USC’s been pretty pro-active when it comes to sending a message on its philosophy during the recent protests.
With that in mind, it is reasonable to assume the odds of the next USC football coach being African American are better than at any time in school history.
It’s kind of shameful USC’s never had an African American defensive coordinator, let alone a head coach. It has had three African American offensive coordinators (John Jackson, Hue Jackson, Tee Martin).
For a school in Los Angeles, it is not a proud moment that five Pac-12 schools currently have African American coaches (most in the nation) while USC has never had one. I can’t even remember USC being close to hiring an African American football coach.
I’m sure some reading this are already getting riled up. To be clear, USC needs to hire the best candidate (how many times has that happened again?). But it also needs to give African American candidates a fair-and-equal chance, which it hasn’t done in the past. That shouldn’t be a controversial position.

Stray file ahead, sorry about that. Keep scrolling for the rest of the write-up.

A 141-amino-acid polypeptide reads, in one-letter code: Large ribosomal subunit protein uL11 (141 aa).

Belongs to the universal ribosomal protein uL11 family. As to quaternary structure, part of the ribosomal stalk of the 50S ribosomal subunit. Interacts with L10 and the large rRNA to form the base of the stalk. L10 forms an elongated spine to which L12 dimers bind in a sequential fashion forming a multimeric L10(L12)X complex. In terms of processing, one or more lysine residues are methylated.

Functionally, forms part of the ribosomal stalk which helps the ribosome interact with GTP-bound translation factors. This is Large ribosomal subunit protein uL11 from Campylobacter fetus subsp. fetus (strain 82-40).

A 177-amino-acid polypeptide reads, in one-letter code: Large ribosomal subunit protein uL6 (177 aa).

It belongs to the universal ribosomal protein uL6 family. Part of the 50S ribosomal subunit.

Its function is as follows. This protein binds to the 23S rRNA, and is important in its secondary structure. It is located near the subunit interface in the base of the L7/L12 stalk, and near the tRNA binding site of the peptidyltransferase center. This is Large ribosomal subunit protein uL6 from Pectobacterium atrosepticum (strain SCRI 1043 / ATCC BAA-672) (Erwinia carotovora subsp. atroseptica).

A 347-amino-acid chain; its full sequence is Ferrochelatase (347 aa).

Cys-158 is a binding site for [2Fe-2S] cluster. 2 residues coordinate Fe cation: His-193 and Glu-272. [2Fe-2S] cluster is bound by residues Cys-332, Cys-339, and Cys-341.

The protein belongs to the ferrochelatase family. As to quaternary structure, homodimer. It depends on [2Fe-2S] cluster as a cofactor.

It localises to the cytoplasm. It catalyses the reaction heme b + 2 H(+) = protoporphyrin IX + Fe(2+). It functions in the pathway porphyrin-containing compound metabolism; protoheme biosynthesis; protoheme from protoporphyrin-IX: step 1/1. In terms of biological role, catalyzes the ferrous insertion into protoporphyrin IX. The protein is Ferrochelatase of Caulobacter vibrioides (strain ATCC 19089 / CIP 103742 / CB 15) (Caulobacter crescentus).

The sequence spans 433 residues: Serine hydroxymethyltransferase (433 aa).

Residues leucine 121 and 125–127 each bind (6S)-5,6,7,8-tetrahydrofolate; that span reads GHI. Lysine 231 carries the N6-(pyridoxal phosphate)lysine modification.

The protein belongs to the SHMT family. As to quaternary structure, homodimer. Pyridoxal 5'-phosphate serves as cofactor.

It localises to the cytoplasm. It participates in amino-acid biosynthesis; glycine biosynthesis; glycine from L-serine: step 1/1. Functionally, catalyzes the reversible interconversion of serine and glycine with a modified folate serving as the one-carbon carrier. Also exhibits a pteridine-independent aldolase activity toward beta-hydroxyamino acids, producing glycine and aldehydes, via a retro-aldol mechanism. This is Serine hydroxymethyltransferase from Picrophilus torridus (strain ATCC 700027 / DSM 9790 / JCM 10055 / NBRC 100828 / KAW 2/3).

- I’m hearing USC’s coaching staff might not be allowed on campus until late July, about two weeks before the start of training camp.
- Looking for good news? According to a University of Washington spokesperson, there were zero positive COVID-19 cases among the 80 student-athletes tested Monday. USC players are scheduled to be tested next Monday.
- USC’s leading hitter this past season, Ben Wanger, who hit .410, has transferred to Miami. A first baseman-pitcher, Wanger also had three saves and a 0.00 ERA.
- The USC Alumni Assn. has upset some graduates by taking away automy from around 45 regional chapters and alumni clubs. That means these clubs would no longer control their scholarship funds or even events, according to some alumni.
- And now for some history:
The picture below is notable for two reasons: It features Addison Hawthorne (upper left), the first African-American player at USC since 1925. And the Notre Dame players on the sidelines appear to be wearing pith helmets. Was it that hot on Nov. 29, 1953?
- Did you know the famed movie director Sam Peckinpah got his master’s degree in drama from USC in 1950?
Peckinpah was known for his Westerns: The Wild Bunch (1969); Pat Garrett & Billy the Kid (1973) and Ride The High Country (1962) to name just three. He also directed The Getaway (1972) with Steve McQueen and Ali MacGraw.
Here’s the McGee twins, Paula (left) and Pam, after winning the 1984 NCAA title at Pauley Pavilion. Photo by the great Jon SooHoo, who is also a USC grad.